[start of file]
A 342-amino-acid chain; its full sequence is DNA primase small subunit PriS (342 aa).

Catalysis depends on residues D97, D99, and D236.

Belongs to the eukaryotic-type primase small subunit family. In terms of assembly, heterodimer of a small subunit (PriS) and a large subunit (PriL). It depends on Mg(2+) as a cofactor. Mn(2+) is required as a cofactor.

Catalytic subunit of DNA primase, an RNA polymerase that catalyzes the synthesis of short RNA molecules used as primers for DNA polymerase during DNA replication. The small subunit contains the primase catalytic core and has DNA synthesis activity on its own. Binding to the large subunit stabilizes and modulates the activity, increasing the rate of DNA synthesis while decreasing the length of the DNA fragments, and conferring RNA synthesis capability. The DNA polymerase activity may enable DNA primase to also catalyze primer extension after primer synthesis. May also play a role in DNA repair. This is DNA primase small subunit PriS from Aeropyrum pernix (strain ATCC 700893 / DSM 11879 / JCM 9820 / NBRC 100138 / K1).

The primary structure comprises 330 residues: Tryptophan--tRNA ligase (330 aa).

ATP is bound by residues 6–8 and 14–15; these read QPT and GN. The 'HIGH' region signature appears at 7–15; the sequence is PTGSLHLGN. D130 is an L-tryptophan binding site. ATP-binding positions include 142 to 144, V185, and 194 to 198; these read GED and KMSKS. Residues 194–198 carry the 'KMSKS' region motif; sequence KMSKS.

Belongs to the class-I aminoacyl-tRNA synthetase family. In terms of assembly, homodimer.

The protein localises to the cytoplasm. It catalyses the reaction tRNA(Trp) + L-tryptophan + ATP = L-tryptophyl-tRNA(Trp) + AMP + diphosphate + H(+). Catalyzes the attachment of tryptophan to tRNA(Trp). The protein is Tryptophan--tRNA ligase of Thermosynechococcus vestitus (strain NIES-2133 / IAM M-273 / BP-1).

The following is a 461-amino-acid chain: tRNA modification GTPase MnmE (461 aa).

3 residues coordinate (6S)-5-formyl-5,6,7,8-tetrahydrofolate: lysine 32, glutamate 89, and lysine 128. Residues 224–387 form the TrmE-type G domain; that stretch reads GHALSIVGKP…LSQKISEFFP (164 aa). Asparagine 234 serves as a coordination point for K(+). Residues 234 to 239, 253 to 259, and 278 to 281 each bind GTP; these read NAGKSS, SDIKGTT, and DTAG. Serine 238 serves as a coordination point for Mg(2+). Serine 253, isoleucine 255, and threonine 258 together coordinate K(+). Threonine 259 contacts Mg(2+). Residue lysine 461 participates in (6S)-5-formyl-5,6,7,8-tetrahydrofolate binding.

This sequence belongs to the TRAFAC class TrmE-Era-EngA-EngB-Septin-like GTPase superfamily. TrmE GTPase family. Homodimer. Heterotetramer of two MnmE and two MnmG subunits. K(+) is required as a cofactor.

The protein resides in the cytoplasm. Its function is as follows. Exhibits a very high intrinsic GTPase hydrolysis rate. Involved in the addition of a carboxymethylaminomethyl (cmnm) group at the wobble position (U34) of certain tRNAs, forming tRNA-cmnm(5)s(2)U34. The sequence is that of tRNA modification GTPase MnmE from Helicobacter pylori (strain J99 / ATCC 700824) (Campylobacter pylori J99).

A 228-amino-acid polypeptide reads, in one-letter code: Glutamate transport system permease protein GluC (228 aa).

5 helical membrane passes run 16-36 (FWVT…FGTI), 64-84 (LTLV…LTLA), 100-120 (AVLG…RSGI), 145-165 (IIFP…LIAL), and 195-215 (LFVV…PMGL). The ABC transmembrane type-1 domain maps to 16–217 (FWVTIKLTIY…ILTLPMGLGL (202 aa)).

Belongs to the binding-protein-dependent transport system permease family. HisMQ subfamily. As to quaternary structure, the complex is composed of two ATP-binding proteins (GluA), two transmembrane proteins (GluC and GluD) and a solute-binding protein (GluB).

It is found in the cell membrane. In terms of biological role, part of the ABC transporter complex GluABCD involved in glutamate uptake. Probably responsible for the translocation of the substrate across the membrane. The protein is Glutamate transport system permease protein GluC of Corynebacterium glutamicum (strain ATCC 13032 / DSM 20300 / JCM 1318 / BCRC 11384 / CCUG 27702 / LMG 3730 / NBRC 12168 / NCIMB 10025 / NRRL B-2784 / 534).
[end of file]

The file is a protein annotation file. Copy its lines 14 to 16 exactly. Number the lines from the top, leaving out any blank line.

5 helical membrane passes run 16-36 (FWVT…FGTI), 64-84 (LTLV…LTLA), 100-120 (AVLG…RSGI), 145-165 (IIFP…LIAL), and 195-215 (LFVV…PMGL). The ABC transmembrane type-1 domain maps to 16–217 (FWVTIKLTIY…ILTLPMGLGL (202 aa)).

Belongs to the binding-protein-dependent transport system permease family. HisMQ subfamily. As to quaternary structure, the complex is composed of two ATP-binding proteins (GluA), two transmembrane proteins (GluC and GluD) and a solute-binding protein (GluB).

It is found in the cell membrane. In terms of biological role, part of the ABC transporter complex GluABCD involved in glutamate uptake. Probably responsible for the translocation of the substrate across the membrane. The protein is Glutamate transport system permease protein GluC of Corynebacterium glutamicum (strain ATCC 13032 / DSM 20300 / JCM 1318 / BCRC 11384 / CCUG 27702 / LMG 3730 / NBRC 12168 / NCIMB 10025 / NRRL B-2784 / 534).